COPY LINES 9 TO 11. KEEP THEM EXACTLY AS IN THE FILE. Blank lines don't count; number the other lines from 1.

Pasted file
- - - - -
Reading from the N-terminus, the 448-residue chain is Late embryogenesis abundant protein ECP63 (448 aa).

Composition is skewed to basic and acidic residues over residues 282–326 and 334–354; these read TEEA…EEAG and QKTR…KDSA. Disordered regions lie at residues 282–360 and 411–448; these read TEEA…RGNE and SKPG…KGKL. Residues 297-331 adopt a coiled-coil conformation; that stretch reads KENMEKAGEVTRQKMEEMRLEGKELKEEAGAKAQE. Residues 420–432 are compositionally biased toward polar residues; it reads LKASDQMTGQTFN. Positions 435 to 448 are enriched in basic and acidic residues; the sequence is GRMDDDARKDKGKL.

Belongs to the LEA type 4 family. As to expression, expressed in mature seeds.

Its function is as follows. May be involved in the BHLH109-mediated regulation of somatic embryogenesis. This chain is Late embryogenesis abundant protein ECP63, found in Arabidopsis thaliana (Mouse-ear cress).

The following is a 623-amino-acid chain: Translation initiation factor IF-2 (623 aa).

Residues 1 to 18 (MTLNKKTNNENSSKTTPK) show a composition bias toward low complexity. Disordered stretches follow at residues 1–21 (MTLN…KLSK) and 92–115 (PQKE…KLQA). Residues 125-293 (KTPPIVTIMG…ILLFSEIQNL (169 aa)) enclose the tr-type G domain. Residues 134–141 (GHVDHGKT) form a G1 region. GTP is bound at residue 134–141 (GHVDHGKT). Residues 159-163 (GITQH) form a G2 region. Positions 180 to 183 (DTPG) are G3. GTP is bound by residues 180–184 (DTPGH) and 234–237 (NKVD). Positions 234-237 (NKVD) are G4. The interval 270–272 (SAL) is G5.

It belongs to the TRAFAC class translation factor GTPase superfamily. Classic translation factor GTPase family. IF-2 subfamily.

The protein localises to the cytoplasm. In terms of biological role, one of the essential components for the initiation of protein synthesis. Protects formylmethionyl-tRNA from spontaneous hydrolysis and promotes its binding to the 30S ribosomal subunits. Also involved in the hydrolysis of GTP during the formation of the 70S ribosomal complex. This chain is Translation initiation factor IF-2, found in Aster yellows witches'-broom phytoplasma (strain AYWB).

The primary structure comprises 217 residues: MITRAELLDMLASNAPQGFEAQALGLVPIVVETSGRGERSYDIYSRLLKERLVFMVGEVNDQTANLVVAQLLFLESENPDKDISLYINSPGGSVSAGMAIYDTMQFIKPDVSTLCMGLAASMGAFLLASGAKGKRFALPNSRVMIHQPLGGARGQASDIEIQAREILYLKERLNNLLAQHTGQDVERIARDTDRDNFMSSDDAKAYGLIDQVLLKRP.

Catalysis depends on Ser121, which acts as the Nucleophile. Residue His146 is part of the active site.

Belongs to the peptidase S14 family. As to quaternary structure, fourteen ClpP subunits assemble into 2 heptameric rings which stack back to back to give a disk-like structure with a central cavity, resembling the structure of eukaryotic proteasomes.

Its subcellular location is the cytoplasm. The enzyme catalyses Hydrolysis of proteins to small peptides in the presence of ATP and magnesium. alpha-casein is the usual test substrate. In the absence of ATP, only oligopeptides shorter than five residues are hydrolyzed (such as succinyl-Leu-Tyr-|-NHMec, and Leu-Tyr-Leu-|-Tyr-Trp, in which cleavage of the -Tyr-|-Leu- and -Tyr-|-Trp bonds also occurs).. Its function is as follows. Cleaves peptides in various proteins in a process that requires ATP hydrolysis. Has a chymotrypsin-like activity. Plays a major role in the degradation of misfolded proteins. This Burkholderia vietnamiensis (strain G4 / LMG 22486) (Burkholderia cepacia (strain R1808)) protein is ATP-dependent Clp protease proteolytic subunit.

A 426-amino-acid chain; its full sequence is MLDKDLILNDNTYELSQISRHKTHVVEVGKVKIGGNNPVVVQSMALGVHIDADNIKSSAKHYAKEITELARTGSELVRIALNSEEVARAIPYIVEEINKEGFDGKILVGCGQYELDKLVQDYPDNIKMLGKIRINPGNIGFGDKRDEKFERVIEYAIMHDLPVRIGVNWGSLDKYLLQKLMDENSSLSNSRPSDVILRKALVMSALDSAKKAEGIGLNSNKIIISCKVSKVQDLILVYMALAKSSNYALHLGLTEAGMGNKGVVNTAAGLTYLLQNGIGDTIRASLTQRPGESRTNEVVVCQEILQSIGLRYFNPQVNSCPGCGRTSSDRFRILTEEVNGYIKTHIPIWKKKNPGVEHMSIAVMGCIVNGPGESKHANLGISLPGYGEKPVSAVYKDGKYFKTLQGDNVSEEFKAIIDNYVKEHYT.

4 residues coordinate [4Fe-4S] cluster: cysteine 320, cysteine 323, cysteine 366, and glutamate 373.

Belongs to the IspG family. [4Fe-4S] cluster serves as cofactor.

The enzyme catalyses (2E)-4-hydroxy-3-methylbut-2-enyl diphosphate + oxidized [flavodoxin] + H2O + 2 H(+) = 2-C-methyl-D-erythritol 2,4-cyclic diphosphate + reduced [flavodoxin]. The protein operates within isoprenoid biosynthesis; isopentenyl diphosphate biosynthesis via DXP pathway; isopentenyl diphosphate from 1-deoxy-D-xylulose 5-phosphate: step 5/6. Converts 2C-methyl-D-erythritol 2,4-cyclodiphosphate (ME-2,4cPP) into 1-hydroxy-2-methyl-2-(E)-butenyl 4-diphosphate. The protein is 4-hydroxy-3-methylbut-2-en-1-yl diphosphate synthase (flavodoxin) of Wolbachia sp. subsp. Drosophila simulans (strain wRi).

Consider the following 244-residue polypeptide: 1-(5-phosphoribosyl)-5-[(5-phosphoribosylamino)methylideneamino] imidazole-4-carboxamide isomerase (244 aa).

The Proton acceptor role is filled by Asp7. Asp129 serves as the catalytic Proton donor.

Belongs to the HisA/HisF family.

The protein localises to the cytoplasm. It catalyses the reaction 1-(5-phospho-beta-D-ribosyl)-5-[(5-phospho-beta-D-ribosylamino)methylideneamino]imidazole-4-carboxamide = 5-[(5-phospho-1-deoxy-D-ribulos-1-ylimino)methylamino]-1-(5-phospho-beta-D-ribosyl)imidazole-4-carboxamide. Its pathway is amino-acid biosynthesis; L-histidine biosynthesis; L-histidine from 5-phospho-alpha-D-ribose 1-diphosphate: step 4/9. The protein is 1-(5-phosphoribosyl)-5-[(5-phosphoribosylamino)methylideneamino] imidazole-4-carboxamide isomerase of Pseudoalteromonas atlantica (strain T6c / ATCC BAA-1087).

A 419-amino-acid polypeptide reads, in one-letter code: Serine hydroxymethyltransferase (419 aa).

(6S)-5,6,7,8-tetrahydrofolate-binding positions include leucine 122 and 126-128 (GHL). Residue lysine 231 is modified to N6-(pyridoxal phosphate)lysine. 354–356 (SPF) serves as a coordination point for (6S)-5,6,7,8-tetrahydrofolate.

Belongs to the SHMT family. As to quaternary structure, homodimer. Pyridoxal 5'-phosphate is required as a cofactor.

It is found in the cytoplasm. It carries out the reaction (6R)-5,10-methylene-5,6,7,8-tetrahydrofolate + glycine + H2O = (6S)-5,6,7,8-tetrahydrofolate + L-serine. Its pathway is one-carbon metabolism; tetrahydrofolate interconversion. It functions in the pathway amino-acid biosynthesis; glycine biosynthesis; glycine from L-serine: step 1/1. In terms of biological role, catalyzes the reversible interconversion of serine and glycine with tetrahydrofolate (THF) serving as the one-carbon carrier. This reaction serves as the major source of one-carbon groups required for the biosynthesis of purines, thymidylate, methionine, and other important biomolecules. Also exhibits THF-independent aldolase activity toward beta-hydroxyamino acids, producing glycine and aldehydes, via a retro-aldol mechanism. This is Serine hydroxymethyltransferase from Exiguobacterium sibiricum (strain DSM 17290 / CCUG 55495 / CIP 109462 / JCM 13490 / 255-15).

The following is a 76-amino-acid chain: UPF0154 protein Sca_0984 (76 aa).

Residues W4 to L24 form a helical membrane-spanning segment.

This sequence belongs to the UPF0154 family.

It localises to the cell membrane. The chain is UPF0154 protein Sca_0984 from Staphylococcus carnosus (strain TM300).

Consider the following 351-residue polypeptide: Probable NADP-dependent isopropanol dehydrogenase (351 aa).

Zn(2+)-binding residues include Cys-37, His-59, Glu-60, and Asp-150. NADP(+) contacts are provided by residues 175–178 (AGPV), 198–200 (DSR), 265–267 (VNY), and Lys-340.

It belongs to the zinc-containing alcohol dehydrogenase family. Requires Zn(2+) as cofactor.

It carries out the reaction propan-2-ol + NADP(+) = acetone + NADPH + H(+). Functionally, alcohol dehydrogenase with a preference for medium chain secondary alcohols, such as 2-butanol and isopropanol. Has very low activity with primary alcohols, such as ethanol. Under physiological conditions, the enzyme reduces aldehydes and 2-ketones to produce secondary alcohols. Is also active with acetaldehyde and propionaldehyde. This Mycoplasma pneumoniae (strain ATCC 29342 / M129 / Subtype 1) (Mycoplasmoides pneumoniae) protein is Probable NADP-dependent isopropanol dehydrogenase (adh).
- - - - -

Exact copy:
The primary structure comprises 217 residues: MITRAELLDMLASNAPQGFEAQALGLVPIVVETSGRGERSYDIYSRLLKERLVFMVGEVNDQTANLVVAQLLFLESENPDKDISLYINSPGGSVSAGMAIYDTMQFIKPDVSTLCMGLAASMGAFLLASGAKGKRFALPNSRVMIHQPLGGARGQASDIEIQAREILYLKERLNNLLAQHTGQDVERIARDTDRDNFMSSDDAKAYGLIDQVLLKRP.

Catalysis depends on Ser121, which acts as the Nucleophile. Residue His146 is part of the active site.

Belongs to the peptidase S14 family. As to quaternary structure, fourteen ClpP subunits assemble into 2 heptameric rings which stack back to back to give a disk-like structure with a central cavity, resembling the structure of eukaryotic proteasomes.